Plot Gene Usage Frequency


Note, that only categorical columns can be used in this plot.
Note:
Please select up to 2 grouping levels.

Note: colouring in the plot is based on the descriptors of the second data grouping level if two grouping columns are combined.

Figure Display Options:

Plot Principal Component Analysis (PCA)


Note, that only numerical columns can be used in this plot.
Note: colouring in the plot is based on the descriptors of the second data grouping level if two grouping columns are combined.

PCA Calculation Options:
Figure Display Options:

Clustering / dendrogram plotting


Note, that only numerical columns can be used in this plot.
Note: colouring in the plot is based on the descriptors of the second data grouping level if two grouping columns are combined.

Clustering Calculation Options:
Figure Display Options:

Plot t-Distributed Stochastic Neighbour Embedding (t-SNE)


Note, that only numerical columns can be used in this plot.
Note: colouring in the plot is based on the descriptors of the second data grouping level if two grouping columns are combined.

Settings:


Figure Display Options:

Workflow


The BRepertoire server has two major workflows. The first consists of the parsing of IMGT data, the generation of a combined CSV file and (optionally) the calculation of physico-chemical properties (upper part), the other of the analysis of the data and the generation of plots (lower part).


Download table



Download table



Data Summary:

The number of data entries in each sub-group is summarised here. Download table


































































<<< FILL PAGE SOON >>>







Tutorials


Tutorials


Manage IMGT/HighV-QUEST Output



This function allows users to manage data output from IMGT/HighV-QUEST and to combine it into data table. This table can be used as input for the "Data Analysis" workflow of BRepertoire. Additional information (in the CSV format) can be included by the function Annotation. Subsequently, gene usage information and common properties for the CDR regions can be calculated, including Kidera factors. This functionality is provided by in the Calculate tab, see details below.



1. Upload



The user uploads a .txz file obtained from IMGT/HighV-QUEST. You can find an example file here. The following steps are performed using this file.

The tool unzips the .txz file and lists all the files (in alphabetical order) and the columns of the files with check boxes in the left hand panel (see picture below). The user can select the data by columns from each file and generate a new data table which is shown on the right hand panel. The resulting data table can be downloaded and is also used for the subsequent Annotation and Calculate steps.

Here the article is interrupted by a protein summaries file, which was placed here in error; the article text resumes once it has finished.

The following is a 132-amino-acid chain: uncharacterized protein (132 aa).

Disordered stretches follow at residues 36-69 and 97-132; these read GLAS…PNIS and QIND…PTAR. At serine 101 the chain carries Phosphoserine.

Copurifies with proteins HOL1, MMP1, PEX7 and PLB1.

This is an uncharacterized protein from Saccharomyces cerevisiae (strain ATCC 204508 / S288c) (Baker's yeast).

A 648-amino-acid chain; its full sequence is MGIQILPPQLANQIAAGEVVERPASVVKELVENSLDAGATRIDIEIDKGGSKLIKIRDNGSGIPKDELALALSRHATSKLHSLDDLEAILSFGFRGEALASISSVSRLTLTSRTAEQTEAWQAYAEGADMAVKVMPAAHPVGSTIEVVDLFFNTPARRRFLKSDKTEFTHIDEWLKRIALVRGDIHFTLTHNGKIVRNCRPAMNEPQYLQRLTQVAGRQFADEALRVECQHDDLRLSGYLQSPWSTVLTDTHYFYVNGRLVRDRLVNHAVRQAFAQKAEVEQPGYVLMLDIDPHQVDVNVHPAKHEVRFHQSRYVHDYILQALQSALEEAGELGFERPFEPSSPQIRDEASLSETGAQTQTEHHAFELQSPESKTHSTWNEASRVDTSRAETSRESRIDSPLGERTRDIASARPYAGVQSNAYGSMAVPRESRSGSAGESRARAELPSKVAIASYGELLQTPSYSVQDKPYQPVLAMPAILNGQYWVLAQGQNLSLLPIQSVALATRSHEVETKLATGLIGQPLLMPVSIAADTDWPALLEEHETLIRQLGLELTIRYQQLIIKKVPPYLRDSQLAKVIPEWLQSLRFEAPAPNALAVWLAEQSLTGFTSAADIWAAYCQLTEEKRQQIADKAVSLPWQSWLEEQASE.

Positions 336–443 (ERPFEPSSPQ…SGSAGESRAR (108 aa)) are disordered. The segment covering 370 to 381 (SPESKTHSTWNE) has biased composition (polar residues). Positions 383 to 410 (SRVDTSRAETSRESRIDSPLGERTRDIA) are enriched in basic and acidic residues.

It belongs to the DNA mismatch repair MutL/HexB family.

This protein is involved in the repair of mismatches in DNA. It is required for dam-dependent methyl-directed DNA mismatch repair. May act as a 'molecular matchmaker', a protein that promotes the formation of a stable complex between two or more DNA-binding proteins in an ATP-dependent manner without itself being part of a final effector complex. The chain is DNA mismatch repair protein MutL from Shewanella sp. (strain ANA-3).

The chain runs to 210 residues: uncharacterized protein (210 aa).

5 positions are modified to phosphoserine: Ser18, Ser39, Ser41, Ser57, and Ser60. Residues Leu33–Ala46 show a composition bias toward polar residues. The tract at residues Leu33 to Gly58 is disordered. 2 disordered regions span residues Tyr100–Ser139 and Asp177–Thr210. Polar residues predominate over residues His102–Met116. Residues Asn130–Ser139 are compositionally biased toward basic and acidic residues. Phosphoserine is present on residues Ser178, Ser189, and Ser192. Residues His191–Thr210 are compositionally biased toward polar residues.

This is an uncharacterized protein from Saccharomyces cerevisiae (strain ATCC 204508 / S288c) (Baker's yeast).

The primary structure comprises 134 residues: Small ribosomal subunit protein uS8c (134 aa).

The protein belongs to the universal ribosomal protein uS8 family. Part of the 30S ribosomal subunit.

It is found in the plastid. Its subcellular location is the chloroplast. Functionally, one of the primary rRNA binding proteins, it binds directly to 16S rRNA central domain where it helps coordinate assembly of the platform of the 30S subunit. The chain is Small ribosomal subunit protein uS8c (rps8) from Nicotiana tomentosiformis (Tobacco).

2. Annotation

The user can add additional information to the newly generated table by uploading another file. This is an optional step and can be omitted. Below is an example how the addition of data might look like, but for our example file please proceed directly to the Calculate tab.

WARNING
Please make sure that the first column of the additional table matches the first column in the table generated from the IMGT output.



3. Calculate

This tool calculates CDR properties based on the amino acid sequences from a user-selected column.

A list of columns that are possible as input for the calculation is shown in the left hand panel with radio buttons. In our (toy) example, only CDR3 of the heavey chain is present. The properties including "CDR_aa_length", frequencies of different amino acid classes, "Aliphatic_Index", "Boman", "pI_EMBOSS", "hydrophobicity", "Instability", and the ten Kidera factors. Moreover, the gene useage for V, J and D genes is assigned.

The new data table can be downloaded by clicking Download Data button. The provided zip file contains (at most) 4 files, including a complete data table with CDR properties, a table containing only heavy chain data, a table containing only lambda light chain data and a table containing only kappa light chain data.



The output data table of this function contains IMGT data columns, additional information added by the user (if any), and the calculated CDR properties.

In addition, if columns V.GENE.and.allele, J.GENE.and.allele and D.GENE.and.allele are selected from IMGT output in the Upload function, Calculate will also generate simplified V(D)J gene and family information (see picture below).



The picture below shows the Kidera factors as an example for the physico-chemical properties that have been calculated for CDR3 of the heavy chain.



Tutorials


Data Analysis

In this tutorial, we will describe how to analyse repertoire data (in the form of a *.csv file) using BRepertoire. You can obtain an example input file here. The following example figures are done using this test data set and you should be able to reproduce the figures if you follow the tutorial step-by-step. The question marks provide useful information when the mouse is moved over them when using the server.



1. Upload

You may upload the data file (either as csv with comma separated values or as tab-delimited text file), which is loaded and shown as a table (see figure below). The file should meet the following requirements:

1) Please provide column names (the first row of will be considered as the header).
2) Please do not include special characters in the file, e.g. # \ ^ , unless inside a double quote.

When the upload and parsing step has been completed, the "Select" tab is unlocked. In general, tabs are locked / unlocked to avoid side-effects, e.g. when data structures are changed.






2. Select


The data file likely contains columns, not required for the subsequent analysis. Hence, the "Select" tab is an useful utility to reduce the amount of data. This will speed up the interaction with the server significantly.